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  • Who’s who in the EU – a guide to key players in the negotiations

    They will be steering the ship for Britain during the negotiations, but who are the EU’s key players and power-brokers?

    #indyref2 – where are we now?

    Yesterday the Scottish Parliament voted for a motion supporting a second referendum on Scottish independence. This comes as no surprise given the nationalist majority in the Scottish Parliament – 63 SNP MSPs and 6 Green MSPs.

    Brexit begins

    So it begins. After the political upheaval, court battles and parliamentary rows of the last nine months, Article 50 has finally been invoked and the UK is leaving the European Union. Just after midday, Sir Tim Barrow, the UK’s Permanent Representative to the EU, hand-delivered a letter from Theresa May to Donald Tusk, President of the European Council.

    The world’s toughest job?

    The new United Nations Secretary-General, António Guterres of Portugal, took office on 1 January 2017. It is no wonder that one of Guterres’ predecessors described the role of Secretary-General as “the most impossible job in the world.”

    How will our health and pharmaceutical sectors cope with Brexit?

    A demographic timebomb. “Without that safety net many may feel they have no choice but to return." That’s how Age UK described Brexit putting an end to the reciprocal healthcare agreements with our European neighbours. The charity believes that ageing expat Brits will return to these shores because they cannot access EU healthcare post-Brexit.

    The shape of negotiations once Article 50 is triggered

    Victoria Dean discusses with BBC Newsnight the Article 50 process, what happens next, and the likely shape of negotiations once it's triggered.

    Testing times for pharma

    Once again, the financial pressures facing the NHS reared their ugly head. NHS England (NHSE) and the National Institute for Clinical Excellence (NICE) made their recommendations in response to their joint consultation into the way drugs are evaluated and funded.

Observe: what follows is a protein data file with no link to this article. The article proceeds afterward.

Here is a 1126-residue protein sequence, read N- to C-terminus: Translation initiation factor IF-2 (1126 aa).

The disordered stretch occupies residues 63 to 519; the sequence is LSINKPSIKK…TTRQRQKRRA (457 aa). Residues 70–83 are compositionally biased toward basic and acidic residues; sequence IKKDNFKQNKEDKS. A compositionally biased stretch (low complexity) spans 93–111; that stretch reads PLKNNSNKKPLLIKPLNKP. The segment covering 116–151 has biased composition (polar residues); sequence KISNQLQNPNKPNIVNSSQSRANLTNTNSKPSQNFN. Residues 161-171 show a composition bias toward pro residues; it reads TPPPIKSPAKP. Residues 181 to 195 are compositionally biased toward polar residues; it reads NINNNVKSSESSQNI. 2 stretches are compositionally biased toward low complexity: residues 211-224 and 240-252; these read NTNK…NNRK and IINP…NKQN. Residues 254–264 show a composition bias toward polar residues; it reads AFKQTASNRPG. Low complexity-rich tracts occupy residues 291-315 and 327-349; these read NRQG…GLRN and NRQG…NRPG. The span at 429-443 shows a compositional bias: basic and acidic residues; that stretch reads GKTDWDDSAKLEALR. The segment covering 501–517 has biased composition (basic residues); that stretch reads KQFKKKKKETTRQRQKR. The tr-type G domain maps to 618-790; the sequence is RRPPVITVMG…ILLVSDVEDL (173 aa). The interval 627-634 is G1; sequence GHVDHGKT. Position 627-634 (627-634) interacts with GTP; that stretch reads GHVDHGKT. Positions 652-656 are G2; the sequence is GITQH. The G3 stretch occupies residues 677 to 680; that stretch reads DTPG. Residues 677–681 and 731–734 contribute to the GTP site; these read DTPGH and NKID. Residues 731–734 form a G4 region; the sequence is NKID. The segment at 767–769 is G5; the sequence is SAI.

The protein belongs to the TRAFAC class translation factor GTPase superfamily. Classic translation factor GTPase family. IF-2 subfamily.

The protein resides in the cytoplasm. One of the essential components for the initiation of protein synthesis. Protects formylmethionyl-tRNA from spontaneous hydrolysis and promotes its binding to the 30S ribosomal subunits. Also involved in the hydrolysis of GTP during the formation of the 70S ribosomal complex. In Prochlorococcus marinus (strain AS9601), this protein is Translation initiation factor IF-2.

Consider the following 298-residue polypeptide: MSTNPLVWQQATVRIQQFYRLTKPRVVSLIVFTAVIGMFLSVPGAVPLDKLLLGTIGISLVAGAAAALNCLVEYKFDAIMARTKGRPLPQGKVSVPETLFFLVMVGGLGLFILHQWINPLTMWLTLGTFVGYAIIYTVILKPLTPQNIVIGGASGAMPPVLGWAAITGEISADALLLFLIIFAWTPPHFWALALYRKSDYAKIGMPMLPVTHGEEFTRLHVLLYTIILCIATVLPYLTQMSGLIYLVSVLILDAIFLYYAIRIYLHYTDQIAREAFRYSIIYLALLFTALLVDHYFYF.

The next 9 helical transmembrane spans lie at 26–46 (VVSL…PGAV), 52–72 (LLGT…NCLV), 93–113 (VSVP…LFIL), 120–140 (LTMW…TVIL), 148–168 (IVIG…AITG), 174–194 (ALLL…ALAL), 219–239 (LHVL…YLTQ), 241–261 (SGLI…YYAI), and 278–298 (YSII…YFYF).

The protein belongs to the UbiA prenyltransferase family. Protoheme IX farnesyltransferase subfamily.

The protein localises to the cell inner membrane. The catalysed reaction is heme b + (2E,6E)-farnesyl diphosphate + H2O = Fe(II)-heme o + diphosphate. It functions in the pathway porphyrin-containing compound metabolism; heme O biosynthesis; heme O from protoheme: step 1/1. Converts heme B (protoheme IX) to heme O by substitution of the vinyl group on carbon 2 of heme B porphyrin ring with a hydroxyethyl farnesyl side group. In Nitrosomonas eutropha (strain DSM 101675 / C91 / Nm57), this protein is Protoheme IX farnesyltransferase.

Ready to be the next Dr WHO

    The work of WHO affects the health, happiness and general wellbeing of each of the seven billion people in our world. WHO helps countries respond to infectious disease outbreaks and ensures that they do not get out of control. It alerts everyone about risks of illness and shows how diseases can best be controlled.

    All employees have the potential to be influencers

    Portland’s Research and Insights team looked at the concept and relevance of employee advocacy in more detail. We surveyed over 2,000 employees across all sectors in the UK and the US and included a range of organisations which had over 50 employees.

    Rising humanitarian needs call for a new way of working

    Today, a record 135 million people across 35 countries need humanitarian aid to survive. The scale of humanitarian suffering continues to grow exponentially as complex, inter-connected conflicts last for years without resolution, and protracted natural disasters, compounded by climate change, throw vulnerable people into a state of perpetual crisis.

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